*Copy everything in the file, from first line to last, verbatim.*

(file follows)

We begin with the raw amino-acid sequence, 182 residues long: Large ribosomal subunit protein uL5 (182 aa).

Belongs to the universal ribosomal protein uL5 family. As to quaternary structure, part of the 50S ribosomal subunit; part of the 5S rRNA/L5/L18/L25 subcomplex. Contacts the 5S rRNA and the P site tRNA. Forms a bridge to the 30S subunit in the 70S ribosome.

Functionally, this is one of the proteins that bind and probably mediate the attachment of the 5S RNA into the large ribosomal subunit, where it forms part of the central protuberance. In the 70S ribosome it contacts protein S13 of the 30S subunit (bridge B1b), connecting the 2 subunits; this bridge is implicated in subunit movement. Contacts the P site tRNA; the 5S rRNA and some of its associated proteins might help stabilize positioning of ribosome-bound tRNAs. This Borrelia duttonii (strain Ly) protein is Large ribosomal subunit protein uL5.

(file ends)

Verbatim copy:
We begin with the raw amino-acid sequence, 182 residues long: Large ribosomal subunit protein uL5 (182 aa).

Belongs to the universal ribosomal protein uL5 family. As to quaternary structure, part of the 50S ribosomal subunit; part of the 5S rRNA/L5/L18/L25 subcomplex. Contacts the 5S rRNA and the P site tRNA. Forms a bridge to the 30S subunit in the 70S ribosome.

Functionally, this is one of the proteins that bind and probably mediate the attachment of the 5S RNA into the large ribosomal subunit, where it forms part of the central protuberance. In the 70S ribosome it contacts protein S13 of the 30S subunit (bridge B1b), connecting the 2 subunits; this bridge is implicated in subunit movement. Contacts the P site tRNA; the 5S rRNA and some of its associated proteins might help stabilize positioning of ribosome-bound tRNAs. This Borrelia duttonii (strain Ly) protein is Large ribosomal subunit protein uL5.